Family Magazine

Teaching Our Son How to Say It Right

By Sillymummy @silly_mummy


Today we met with Curly’s new speech therapist. She’s from a service provider that doesn’t ask us for anything other than our commitment and dedication to help him develop. When you[re offered FREE QUALITY service, you take it with an open mind, with good intentions and you put the best of your very best into it.

Curly, as you may have read on this blog, has a mix of speech development and articulation problems. He knows what he wants to say but his sounds are not quite right. So in plain words, he is not speaking at the same level as other children his age. But that’s OK, as he doesn’t have a job interview anytime soon. He’s only 5 going on 6 and we have the tools and commitment to help him improve.

Today was the first meeting after his initial assessment with this new therapist. The previous one palmed Curly off to his occupational therapist. “He is not ready for therapy” is what she kept reminding me whenever I would ask for her help. It wasn’t as if we were using up her expensive time for free. She would’ve been paid for her services.

Anyway… that story can be pushed to some dark hole in the ground now. We feel blessed to have finally managed to get assistance from elsewhere.

So, what’s next?

Well, the therapist have concluded the same thing we had informally thought about before recruiting her: Curly needs to work on his pronunciation and sounds. He also needs to work on using new words and additional words that can help him make more sense and use longer sentences.

Without going into the details, ASSIGNMENT NO 1 is to work on his articulation errors.

What’s articulation?

The ability to produce speech sounds that make up syllables, words and sentences.

There are four types of errors: omissions (leave out), substitutions (replace), distortions (unclear) and lisping (issues with the tongue). These are pretty much straightforward.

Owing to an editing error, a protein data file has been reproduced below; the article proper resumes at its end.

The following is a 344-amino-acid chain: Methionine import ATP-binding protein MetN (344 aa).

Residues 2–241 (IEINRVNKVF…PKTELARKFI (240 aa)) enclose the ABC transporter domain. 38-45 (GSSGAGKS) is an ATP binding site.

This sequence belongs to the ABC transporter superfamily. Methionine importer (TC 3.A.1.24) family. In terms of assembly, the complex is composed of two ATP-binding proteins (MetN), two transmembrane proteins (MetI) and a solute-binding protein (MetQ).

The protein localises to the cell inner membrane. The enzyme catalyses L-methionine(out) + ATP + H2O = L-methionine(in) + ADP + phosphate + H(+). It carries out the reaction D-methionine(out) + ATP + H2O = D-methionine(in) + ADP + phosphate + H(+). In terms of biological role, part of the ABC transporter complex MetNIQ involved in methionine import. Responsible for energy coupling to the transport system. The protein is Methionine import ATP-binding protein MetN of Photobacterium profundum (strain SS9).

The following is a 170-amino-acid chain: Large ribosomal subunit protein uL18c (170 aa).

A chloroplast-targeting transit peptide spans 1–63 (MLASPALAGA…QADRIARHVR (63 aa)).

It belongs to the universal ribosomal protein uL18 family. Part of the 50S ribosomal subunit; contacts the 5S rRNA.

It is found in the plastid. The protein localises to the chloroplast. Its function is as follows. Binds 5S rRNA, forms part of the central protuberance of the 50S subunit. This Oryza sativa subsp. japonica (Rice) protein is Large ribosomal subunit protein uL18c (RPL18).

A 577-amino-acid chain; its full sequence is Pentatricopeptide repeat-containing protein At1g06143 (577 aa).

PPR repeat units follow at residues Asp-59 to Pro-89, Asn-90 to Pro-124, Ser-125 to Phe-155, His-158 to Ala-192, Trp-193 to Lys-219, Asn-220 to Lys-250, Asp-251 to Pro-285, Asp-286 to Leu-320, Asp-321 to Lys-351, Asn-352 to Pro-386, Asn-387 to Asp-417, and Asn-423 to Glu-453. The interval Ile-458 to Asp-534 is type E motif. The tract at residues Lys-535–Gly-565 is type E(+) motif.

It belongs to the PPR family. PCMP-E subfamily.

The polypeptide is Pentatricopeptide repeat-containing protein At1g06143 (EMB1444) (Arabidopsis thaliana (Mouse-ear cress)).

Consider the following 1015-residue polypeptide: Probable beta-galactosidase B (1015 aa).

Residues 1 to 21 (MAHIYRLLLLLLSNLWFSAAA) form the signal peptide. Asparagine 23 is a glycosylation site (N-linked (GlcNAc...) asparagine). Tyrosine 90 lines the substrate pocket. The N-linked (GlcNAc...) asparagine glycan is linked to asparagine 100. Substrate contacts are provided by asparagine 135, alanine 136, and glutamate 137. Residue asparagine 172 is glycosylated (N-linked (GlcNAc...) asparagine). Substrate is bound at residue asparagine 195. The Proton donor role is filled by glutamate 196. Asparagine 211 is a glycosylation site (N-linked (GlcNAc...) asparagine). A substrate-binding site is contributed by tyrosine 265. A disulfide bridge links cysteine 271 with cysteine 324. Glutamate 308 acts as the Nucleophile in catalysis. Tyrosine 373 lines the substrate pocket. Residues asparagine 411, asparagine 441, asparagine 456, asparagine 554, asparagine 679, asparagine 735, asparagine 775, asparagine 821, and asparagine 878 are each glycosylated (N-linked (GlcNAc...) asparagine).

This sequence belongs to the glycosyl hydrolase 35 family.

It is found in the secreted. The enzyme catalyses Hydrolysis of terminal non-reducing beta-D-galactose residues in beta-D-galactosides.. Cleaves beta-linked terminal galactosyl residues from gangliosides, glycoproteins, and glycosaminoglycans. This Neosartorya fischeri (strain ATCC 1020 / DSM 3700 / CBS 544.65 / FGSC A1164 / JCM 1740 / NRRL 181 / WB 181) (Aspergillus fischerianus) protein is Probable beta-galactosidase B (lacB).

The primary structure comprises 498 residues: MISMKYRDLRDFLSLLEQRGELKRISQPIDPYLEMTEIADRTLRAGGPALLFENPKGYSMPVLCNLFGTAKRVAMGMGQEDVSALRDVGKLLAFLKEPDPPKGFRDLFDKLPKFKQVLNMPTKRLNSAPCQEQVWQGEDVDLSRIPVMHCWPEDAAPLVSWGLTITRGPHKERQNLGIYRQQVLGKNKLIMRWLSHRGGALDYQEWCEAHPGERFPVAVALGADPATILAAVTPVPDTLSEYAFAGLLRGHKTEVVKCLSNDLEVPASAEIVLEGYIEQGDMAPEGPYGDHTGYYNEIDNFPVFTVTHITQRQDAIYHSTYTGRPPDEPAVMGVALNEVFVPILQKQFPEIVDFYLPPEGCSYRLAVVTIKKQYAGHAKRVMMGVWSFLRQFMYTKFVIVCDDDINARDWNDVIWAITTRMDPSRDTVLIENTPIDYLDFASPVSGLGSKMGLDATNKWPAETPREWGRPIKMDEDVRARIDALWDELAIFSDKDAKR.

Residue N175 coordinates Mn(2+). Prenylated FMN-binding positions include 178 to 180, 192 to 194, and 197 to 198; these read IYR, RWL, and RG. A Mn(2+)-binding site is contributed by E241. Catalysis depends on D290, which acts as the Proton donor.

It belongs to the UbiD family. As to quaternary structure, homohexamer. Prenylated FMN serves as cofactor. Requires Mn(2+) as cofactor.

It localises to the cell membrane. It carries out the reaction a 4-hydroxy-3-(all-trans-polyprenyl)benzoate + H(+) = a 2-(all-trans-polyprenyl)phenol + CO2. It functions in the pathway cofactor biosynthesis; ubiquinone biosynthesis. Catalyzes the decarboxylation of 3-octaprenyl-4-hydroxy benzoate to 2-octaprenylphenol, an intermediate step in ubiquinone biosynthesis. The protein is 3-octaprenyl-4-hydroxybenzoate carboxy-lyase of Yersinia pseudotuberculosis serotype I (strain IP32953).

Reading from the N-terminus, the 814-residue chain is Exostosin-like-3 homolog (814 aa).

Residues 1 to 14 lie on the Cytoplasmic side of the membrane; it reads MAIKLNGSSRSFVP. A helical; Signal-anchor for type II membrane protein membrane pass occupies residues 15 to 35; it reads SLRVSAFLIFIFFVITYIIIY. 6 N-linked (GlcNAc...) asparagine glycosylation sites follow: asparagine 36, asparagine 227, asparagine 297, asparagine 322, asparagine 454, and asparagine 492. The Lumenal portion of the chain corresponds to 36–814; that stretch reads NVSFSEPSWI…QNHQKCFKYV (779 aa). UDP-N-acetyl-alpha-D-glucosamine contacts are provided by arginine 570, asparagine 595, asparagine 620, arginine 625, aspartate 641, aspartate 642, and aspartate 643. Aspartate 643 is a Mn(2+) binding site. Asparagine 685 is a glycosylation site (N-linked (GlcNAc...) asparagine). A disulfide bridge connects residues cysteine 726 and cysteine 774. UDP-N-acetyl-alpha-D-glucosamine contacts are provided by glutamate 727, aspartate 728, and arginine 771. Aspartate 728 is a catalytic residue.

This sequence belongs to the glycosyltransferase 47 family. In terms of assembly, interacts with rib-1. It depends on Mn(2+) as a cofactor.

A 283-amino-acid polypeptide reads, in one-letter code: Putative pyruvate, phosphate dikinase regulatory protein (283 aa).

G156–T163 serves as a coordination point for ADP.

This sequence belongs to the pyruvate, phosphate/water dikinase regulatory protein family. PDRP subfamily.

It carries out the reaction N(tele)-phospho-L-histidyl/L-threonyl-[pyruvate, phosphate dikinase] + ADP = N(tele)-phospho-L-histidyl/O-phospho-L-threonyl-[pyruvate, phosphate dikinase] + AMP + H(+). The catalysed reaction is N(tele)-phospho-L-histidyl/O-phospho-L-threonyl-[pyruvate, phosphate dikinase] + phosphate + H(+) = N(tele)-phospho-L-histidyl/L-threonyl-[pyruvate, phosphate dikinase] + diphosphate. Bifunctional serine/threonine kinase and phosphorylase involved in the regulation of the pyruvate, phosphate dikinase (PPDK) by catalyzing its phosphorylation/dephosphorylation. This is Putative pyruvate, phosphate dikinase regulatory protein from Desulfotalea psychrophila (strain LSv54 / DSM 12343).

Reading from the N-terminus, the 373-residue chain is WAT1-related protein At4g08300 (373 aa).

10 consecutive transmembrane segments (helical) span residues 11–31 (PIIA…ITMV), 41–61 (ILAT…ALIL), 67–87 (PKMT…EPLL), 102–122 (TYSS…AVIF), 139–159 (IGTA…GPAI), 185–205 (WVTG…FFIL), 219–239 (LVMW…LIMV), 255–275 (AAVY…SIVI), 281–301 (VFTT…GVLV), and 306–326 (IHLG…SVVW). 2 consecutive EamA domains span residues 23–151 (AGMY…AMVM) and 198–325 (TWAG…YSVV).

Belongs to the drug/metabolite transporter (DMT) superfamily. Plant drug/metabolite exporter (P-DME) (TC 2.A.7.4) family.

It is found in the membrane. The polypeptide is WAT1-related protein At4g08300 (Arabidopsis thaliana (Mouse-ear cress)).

Curly’s main issue is omission. He would leave out a phoneme (a meaningful sound that if you leave out the word won’t make any sense at all). In his case, he leaves out sounds /sk/ and /sn/ as in ‘snake’ would be ‘nake’.

Me: Which would you like? A marshmallow or a snake?

Curly: A nake, please. (A snake, please.)

What we’re going to do about it?

Although the speech therapist will be drafting a program for us, we’ll be starting the work in the meantime by reading up on how to best help Curly and then dive into the ‘helping’ bit. I’ve got some books and videos to watch.


Model the sounds we want him to develop. Show by example. For now, he doesn’t need to say it back. The most important thing is to let him hear first. Let him hear the sounds the right way.

Play CDs and videos but as long as the songs are clear. Curly has many good videos that teach new sounds, words and numbers. Because he loves watching videos and dancing to music, that’s a great tool right there.

So that’s it. We’ll give it two weeks and see how things go. I’m looking forward to helping Curly get through these difficulties and into some very strong speaking skills.

If you have any tips to share, please comment below. We’re open to all suggestions.

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